I saw a bird carcass today that stared at me with a haunting hollow gaze that followed me as I walked past it. It was so disconcerting that I retraced my couple-few steps to see if it was paralyzed or dazed. It lay on its back with unruffled feathers and the legs pulled in slightly. I imagined it sat like one of Audubon’s recently killed specimens; waiting patiently to become the animated subject of one of his paintings.
As I looked down at the bird its gaze was deeper than I imagined a bird’s could be. I imagine birds, especially doves like this bird, having the flighty stare of the eponymous “bird-brained”. The gaze was deep and black. It was several seconds of staring, and perhaps a shift in my shadow that let a little more light fall on the carcass, before I noticed a bit of skull in the stare. The bird’s head had been hollowed out, presumably by insects overnight, and the complicating stare was only shadow.
I believe the bird’s death progressed thusly: first the bird was flooded with the emotions and pain associated with the insult that killed it, then, as the support systems went offline, the brain ceased to provide an adequate mechanism to coordinate thoughts and everything was dumped as a jumble of unfiltered perception, then the brain turned off and there were no more thoughts. Later the brain would be eaten by insects. I bet the insects bored their way into the fatty neural tissue through the delicately soft and wet eyes.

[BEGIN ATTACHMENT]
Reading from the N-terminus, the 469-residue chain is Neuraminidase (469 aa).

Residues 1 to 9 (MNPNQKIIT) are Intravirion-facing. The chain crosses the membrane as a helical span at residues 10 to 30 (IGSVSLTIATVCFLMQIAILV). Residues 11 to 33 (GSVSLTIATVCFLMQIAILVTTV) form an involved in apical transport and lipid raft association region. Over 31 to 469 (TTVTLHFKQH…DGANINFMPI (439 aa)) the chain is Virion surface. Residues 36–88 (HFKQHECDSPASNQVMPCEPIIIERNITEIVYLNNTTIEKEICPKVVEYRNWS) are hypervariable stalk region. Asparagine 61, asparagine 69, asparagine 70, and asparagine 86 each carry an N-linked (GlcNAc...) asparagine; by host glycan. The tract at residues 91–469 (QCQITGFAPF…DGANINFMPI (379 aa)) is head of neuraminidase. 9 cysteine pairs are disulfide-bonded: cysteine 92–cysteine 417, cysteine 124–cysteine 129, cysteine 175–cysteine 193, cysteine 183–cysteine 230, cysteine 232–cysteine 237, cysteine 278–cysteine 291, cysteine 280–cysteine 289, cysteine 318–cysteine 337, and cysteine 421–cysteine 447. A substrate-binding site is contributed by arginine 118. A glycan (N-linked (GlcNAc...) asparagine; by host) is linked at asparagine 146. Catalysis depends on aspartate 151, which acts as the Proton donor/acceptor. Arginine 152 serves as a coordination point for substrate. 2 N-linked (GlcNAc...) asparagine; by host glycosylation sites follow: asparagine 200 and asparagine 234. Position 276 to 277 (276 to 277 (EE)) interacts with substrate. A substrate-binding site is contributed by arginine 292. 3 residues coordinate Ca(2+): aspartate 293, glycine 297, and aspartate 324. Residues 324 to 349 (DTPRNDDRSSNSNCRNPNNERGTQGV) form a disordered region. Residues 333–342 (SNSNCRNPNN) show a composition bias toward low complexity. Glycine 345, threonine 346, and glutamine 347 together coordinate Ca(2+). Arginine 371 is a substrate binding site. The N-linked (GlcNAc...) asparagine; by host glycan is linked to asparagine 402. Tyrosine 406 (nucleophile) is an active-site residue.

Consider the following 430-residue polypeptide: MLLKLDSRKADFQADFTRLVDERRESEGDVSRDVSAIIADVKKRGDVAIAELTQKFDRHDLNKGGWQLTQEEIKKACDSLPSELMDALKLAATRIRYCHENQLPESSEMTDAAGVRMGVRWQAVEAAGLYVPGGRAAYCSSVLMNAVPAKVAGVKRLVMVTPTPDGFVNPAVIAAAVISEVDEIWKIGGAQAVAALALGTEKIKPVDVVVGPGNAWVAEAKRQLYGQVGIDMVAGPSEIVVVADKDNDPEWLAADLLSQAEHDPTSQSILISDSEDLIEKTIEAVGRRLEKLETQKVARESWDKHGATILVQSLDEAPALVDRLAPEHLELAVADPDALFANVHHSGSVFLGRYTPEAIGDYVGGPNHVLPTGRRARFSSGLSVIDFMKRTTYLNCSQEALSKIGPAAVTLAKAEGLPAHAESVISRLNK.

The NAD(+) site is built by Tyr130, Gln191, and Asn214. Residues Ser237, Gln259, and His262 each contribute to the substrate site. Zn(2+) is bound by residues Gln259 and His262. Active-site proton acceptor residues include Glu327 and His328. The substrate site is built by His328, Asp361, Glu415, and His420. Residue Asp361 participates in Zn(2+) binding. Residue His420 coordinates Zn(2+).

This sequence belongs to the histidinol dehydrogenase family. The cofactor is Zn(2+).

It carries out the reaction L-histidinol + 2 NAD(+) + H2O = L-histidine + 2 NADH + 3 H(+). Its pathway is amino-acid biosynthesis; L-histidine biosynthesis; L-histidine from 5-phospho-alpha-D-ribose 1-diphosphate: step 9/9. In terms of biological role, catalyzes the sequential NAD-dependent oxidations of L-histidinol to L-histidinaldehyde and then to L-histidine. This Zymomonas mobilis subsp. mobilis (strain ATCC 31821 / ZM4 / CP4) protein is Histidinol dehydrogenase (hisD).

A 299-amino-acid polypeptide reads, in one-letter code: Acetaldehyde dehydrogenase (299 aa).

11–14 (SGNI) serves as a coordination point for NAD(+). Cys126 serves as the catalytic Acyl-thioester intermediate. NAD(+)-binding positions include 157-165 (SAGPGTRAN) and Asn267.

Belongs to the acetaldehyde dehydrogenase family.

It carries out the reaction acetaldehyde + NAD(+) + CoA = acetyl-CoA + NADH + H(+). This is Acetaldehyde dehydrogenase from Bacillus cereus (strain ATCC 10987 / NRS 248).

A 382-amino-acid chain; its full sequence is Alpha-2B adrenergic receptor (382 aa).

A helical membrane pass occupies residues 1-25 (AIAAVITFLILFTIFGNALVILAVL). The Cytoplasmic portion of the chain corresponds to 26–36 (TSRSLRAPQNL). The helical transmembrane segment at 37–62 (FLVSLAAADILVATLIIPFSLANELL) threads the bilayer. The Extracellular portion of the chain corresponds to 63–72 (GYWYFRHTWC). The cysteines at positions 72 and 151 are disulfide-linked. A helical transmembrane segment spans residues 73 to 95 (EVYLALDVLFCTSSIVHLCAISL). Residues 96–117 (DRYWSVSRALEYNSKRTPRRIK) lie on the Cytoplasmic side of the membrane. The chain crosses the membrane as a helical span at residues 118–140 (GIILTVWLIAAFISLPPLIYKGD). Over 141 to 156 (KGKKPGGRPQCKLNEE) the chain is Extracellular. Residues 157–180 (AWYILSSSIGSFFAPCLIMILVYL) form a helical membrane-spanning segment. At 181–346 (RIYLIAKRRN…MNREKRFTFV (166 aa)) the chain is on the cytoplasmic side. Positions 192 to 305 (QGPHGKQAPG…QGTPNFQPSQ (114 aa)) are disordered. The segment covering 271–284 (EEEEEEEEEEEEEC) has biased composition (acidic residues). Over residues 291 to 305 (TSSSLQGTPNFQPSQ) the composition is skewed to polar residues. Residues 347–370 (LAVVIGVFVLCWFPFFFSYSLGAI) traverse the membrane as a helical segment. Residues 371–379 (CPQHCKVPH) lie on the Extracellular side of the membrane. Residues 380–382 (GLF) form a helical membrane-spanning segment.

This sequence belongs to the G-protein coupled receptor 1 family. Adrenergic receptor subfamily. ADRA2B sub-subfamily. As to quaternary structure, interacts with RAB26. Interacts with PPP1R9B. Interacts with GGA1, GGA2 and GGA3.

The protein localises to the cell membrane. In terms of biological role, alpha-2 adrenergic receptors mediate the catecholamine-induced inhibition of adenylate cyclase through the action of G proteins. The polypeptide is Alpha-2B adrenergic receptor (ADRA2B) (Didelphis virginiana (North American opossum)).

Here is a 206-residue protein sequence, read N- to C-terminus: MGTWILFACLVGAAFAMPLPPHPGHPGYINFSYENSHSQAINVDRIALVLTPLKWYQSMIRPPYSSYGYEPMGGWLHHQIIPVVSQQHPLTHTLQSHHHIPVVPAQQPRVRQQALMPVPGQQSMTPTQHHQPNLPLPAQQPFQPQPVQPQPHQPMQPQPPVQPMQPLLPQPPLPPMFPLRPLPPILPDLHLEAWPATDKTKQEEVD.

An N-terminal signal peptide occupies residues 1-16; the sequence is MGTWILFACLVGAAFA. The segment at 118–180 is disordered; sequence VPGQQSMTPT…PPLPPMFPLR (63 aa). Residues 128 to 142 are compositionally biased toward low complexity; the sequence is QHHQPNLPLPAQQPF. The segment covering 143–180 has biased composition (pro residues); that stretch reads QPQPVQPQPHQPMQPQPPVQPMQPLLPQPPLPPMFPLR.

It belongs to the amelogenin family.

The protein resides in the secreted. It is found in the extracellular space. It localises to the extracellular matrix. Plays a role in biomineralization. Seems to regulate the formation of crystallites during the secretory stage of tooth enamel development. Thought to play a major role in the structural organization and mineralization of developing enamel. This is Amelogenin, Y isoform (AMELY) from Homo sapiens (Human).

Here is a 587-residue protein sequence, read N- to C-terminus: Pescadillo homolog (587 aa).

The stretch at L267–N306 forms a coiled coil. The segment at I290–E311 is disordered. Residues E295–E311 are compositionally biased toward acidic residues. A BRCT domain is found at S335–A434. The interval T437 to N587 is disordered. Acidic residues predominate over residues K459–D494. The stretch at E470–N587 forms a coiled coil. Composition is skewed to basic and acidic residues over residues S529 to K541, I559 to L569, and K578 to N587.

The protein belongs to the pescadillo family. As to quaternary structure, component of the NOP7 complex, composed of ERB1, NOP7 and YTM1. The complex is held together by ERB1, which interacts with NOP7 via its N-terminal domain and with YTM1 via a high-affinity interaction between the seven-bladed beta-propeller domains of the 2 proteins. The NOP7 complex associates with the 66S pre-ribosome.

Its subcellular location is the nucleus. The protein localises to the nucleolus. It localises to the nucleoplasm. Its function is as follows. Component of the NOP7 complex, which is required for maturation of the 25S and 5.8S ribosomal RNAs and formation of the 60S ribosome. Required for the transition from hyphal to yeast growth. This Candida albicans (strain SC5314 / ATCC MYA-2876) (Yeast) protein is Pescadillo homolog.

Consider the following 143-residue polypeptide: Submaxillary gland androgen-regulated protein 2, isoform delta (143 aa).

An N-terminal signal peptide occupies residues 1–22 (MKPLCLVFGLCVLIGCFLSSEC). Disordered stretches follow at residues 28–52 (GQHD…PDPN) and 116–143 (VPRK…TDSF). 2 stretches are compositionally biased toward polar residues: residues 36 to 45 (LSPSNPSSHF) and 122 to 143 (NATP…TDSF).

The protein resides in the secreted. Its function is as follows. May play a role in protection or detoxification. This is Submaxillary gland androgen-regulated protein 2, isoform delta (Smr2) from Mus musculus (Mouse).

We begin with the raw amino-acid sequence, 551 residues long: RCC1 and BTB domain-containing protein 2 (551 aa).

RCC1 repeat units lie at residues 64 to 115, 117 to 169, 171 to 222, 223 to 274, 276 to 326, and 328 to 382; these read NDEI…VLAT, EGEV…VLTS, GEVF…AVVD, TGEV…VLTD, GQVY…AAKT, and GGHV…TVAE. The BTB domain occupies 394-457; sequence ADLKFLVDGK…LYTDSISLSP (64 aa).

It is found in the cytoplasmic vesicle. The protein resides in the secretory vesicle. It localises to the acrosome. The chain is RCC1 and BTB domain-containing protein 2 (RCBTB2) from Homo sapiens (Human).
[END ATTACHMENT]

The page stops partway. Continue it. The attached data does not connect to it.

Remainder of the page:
“The eyes are a doorway to the soul” –unknown
There is a line of classical belief that takes the knowledge that the brain is the thinking organ of the body and uses faulty logic to suggest that those creatures which eat the brain gain some of the thoughts of the creature that used that brain while alive. There should be some pupating maggot meditating on the fact that the sunflower seeds in Hickman Canyon are particularly tasty this year. Another is probably just reliving the question: “Will this red tailed hawk be my friend if I say hello?”
Although it is somewhat humorous to imagine some carrion-feeding insect reliving the last bad decision of this bird it requires too many peculiar leaps of irrationality to make that something that is believable. The implications are interesting. Imagine a dermestidae beetle, which ingested the last fateful decision of the dove, being eaten by another bird; would this confer selective advantage to the new possessor of this dead dove’s wisdom? Could wisdom and knowledge be calculated by caloric content?
We impart meaning and substance to the fate of our most precious organs, but the more incredible implications of that become awkward to process. This is one of the things that faith is used for; to stifle questions about the implications of what is believed. I think it is better to just not believe. Just because it is fun to imagine fantastical possibilities does not mean we have to also believe in them. Belief is so cumbersome that it prevents imagining the complete vibrant spectrum of fantastical impossibilities.
I had seen the bird staring at me. I imagined that it was lying paralyzed beside the road; only able to plead its case with the look in its eyes. I had wondered, for a few brief seconds, if it thought I was a predator or instead a creature that would save it from being easy unmoving prey for a predator. I imagined all of these thoughts, most of which were probably too complex for a live dove’s brain, occurring just behind that hollow stare.